another judge, and the show went on.

Thomas Notermas, spokesman for Endemol, the Dutch company that created Big Brother, says that he deals with
piracy of their shows all the time, but nothing has ever come close to SBT’s plagiarism: "This is the most scandalous infraction
I’ve ever seen."

Luis Erlangeer, director of Central Globo de Comunicação, called the SBT action an act of piracy: "This must seem
like just another skirmish to the audience, but it’s something much more serious. It’s a question of knowing if intellectual
property is something that will be respected in Brazil."

The fancy living room was the favorite place for the participants to show off most of the time in skimpy clothes.
Silvio Santos used a neighbor’s house, in the Morumbi neighborhood in which he lives, to be adapted to serve as the stage
for his show. The participants had to make do with two bedrooms, one bathroom and a kitchen.

Differently from the European model, SBT chose people well known from the Brazilian public. People like models
Alessandra Iscatena, Mari Alexandre, Núbia Ólive and Nana Gouveia, actress Bárbara Paz, singer Patrícia Coelho, singers Supla
(rocker and son of São Paulo’s mayor Marta Suplicy) and Leandro Lehart, plus actors Alexandre Frota, Matheus Carrieri,
Taiguara Nazareth and Marcos Mastronelli. Two of the girls showed it all in Playboy, two of the boys also appeared naked in magazines.

Forty microphones and 33 cameras were installed, most of them behind mirrors in a way that the cameramen could
not be seen by the artists. More than a simple dispute the war between the number one and far-behind number two showed the degree of
distrust and the bad blood between the two competitors.


In its official announcement Globo accused Santos’s network of piracy reclaiming higher moral ground. "The
Brazilian entertainment industry can only grow if it’s based on respect for the law and moral principles." To which SBT replied
also in an official note: "The Brazilian entertainment industry can only grow if TV Globo will let it."


Globo’s official note:


"A country that does not respect the intellectual right will never be developed. The Brazilian entertainment industry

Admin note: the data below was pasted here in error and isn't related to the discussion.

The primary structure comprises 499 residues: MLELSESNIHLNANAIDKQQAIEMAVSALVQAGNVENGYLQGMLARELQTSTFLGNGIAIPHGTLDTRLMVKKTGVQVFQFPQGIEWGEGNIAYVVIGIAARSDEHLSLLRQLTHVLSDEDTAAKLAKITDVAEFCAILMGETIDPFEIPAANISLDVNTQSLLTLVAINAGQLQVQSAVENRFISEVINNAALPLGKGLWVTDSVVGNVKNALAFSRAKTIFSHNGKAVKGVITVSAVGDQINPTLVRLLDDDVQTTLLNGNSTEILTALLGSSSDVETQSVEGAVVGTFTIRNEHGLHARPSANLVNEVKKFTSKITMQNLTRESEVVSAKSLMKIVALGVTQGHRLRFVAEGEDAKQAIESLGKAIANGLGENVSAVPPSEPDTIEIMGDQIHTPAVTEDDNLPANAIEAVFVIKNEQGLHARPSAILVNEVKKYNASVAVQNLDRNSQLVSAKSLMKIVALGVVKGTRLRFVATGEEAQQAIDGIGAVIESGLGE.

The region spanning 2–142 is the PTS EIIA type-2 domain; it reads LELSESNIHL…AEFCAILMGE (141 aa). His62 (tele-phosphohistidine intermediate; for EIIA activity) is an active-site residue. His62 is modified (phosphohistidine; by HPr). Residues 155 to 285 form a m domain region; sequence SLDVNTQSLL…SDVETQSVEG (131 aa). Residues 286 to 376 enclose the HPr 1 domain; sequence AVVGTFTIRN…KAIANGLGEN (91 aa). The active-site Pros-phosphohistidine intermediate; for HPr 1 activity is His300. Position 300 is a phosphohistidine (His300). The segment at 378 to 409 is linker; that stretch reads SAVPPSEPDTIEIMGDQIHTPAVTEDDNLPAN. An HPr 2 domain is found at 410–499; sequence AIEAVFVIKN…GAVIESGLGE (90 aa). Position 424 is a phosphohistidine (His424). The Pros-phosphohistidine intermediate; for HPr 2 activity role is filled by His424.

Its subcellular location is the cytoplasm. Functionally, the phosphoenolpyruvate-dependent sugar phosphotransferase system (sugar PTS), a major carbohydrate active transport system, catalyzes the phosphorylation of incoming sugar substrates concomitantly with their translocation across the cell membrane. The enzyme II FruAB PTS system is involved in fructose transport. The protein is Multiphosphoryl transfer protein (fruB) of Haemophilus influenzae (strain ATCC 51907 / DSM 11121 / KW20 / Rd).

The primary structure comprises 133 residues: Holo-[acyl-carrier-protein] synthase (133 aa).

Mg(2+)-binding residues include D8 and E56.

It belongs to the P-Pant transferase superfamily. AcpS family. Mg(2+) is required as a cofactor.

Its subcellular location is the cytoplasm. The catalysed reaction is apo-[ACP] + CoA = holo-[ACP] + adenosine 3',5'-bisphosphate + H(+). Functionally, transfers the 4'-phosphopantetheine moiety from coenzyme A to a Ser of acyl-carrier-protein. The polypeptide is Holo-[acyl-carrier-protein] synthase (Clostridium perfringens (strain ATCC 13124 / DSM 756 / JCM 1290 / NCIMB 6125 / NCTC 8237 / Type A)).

can only grow if it’s based on respect for the law and moral principles.

Frequently our images are used without authorization—disrespecting and preventing artists and technicians to
receive credit for their work. Once again we are victims of piracy: SBT presents a show that’s nothing more than a sensationalist
plagiarism of Big Brother, a world famous attraction, whose rights were acquired by us in August, as is common knowledge.

Our indignation is even bigger because at the time that the Brazilian society yearns for ethics, this type of behavior
is an example of disregard for one of the most elementary values—the one that
one’s rights end where another’s
rights begin. We have no other remedy but to appeal to the Justice, which, we should mention, has just voted in our favor in another
action against the same TV, which was fined and forbidden to air a plagiarism of our program
Gente Inocente (Innocent People)."

Central Globo de Comunicação.


SBT’s official response:


"The Brazilian entertainment industry can only grow if TV Globo will let it. Globo Network commemorates the first
defeat of its show Fantástico threatening to sue SBT for plagiarism of a program not shown. Not satisfied with defeating Globo
TV’s audience index all through Sunday, SBT had the imprudence of, for the first time defeat the
Fantástico, without asking for the due forgiveness to this pillar of morality and correction that is Globo TV.